Benjamin Moussay: Promontoire

Friedrich Kunzmann By

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Benjamin Moussay: Promontoire
The second in a trilogy of solo piano records released on ECM in 2020 (Jon Balke's Discourses being the first and Dominik Wania's Lonely Shadows the third), Benjamin Moussay's Promontoire captures the French pianist's cinematic spirit and gently romantic touch through 12 short pieces, each offering a different glance at the pianist's inner workings. A key figure in the French music scene, Moussay most notably gained prominence for his work in clarinetist Louis Sclavis' groups. But he's also nurtured his own voice over the years, in various trio formations and most recently with solo piano compositions and recitals. An increasing urge to break free from the through-composed structures of his earlier solo work has led up to this leader debut for ECM—demonstrating the full scope of the pianist's musical universe in a fluorescent pool of reflection that inconspicuously blurs the lines between composition and improvisation with natural instinctiveness.

The breezy yet comforting harmonic landscape presented in opener "127" provides an apt point of reference for the melodic openness and largely patient pace that pervades the remainder of Promontoire. Like the opener, "Monte Perdido," "Don't Look Down" and the title track are inspired by the countryside and mountains—Moussay himself being a dedicated mountaineer in his spare time. Judging from the music, the mountains appear to evoke sentiments of grandeur and nostalgia in the composer, while "Don't Look Down" also reveals Moussay's awareness of the danger lurking in their depths. Here the pianist trades his otherwise unhurried temperament with pedal-heavy legato runs, creating patterns as his fingers speed trough arpeggios. One can't help but associate Moussay's traditional interpretation of nature with its symbolism during the Romantic era, bringing to mind the landmark landscape paintings of Caspar David Friedrich or Albert Bierstadt.

Elsewhere Moussay reveals great affinity for the acoustics that surround him and sees the pianist using the room's reflection as an extension of his instrument. "Villefranque" and "Sotto Voce"'s sparsely filled measures leave much space for reverberation, emphasizing the seemingly infinite sustain of the piano's overtone spectrum, whereas "The Fallen" finds Moussay's foot stubbornly resting on the pedal, creating gloomy mist through layers of piano echo.

Rare bursts of abstract melodicism and fragmented forms are sprinkled in between an otherwise largely tonal program. They seem to coincide with the most freely improvised bits the album has to offer. "Chasseur des Plumes" sees Moussay in a free-wheeling frame of mind, concatenating eights and combining them with ambiguous clusters on the brink of tonality. "Monte Perdido" on the other hand reveals a different approach to the atonal side of the spectrum. One with a more menacing undercurrent, invoked by slow and heavily dragging steps across the keys—bringing to mind the dodecaphonic works of Schönberg-pupil Anton Webern in more than one instance. Webern through a somewhat sedated lens, that is.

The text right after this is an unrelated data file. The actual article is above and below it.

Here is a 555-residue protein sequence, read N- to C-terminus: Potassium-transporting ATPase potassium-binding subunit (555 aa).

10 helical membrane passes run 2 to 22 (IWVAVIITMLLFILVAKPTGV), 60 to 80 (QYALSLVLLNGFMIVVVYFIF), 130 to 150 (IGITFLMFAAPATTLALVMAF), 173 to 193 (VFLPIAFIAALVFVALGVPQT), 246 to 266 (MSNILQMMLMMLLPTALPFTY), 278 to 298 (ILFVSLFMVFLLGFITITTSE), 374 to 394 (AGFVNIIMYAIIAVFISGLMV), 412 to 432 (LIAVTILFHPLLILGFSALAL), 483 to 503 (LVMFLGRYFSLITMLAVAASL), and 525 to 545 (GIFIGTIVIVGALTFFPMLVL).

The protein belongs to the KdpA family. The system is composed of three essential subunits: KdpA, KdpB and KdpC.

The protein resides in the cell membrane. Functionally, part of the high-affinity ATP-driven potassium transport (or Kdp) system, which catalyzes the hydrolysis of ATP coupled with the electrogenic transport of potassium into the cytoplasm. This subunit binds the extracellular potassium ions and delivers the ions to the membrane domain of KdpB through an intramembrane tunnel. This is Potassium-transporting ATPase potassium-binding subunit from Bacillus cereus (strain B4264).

Promontoire draws to the close with another improvised recital, intended to portray Moussay's daughter Théa, whom the song is named after. It proves a balanced essay in horizontal harmony implication that suggests baroque counterpoint, but never truly allows the left-and right-hand motifs to interweave to that extent. Instead, Moussay focuses on correlating traditional harmonic aspirations with chromatic language, making for an impressionist patchwork that in a way summarizes all of the notions introduced before. The scarce moments of reconciliation—when untainted melodies are allowed to shine through, and smooth progressions pervade like silver linings—are moments of pure and unscathed beauty.

Moussay's first solo album for ECM is a charming piano work that covers a large range of moods, techniques and influences. Most of the pianist's drafts share a calm allure and focus on his gentle touch, which is the set's main virtue. Unhurriedly, Moussay wraps his listeners in a soft protective cloak that lets them be spectators to suspenseful sceneries that can't harm them. Or so it seems.

Track Listing

127; Promontoire; Horses; Don't Look Down; Villefranque; L'oiseau d'Or; Chasseur de Plumes; Sotto Voce; The Fallen; Theme From Nana; Monte Perdido; Théa.


Benjamin Moussay: piano.

Album information

Title: Promontoire | Year Released: 2020 | Record Label: ECM Records

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